3rd Prize: Emily Wills

South View Juniors

I’m back there, after uncountable Septembers, taking Miss
on that walk to school. Don’t step on the cracks
I hiss, but too late, she’s sunk by stilettos, so I haul her out
by the scruff of her foreign name. We don’t stop at the phone box
ringing as usual for number ten, but tiptap and laceup
past the shivery nets of Mr B, who flew too low and never speaks
because of the Japs and the gas and We will remember them.

I hassle her on past the boys with nits and rashy knees
who call her Nasty, and into the alley, where the man in the mac
may or may not be hiding something. Later, she’ll have Paul caned
for messing his book and losing his mother
and I’ll watch him cry like a girl, and I’ll dig my arm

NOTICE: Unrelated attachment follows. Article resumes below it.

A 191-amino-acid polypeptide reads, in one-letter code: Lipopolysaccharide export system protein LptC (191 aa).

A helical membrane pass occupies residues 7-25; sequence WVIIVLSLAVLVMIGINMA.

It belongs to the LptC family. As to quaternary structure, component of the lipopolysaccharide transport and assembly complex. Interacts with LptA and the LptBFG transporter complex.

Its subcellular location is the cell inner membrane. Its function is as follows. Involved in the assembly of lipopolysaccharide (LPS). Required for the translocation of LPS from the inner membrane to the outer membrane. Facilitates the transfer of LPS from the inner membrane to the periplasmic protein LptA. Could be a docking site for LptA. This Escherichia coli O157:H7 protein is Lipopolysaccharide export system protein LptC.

with an inky nib so I’ll always remember this. But now
we knock softly for Susie, and hoodsup and on,

just ahead of the ringlet girls with their Persil socks
their Chinese burns, none of us wondering where Miss lives
or who loves her. Look at the spiderwebs breathes Susie,
and we make Miss pause, a sort of prayer, for after the rain
even the chain-link glitters and blinks with bluegold light.
But already she’s blotting and tutting the sop
on her too-tight skirt, stalking past us into the playground

with its grazes and shrieks, its low flying planes,
its toxic gas. She makes it indoors as far as her desk,
and we’ll forget her instantly, we’ll leave her there
powdering the runnels of her face, not speaking,
now I think of it, to anyone but us.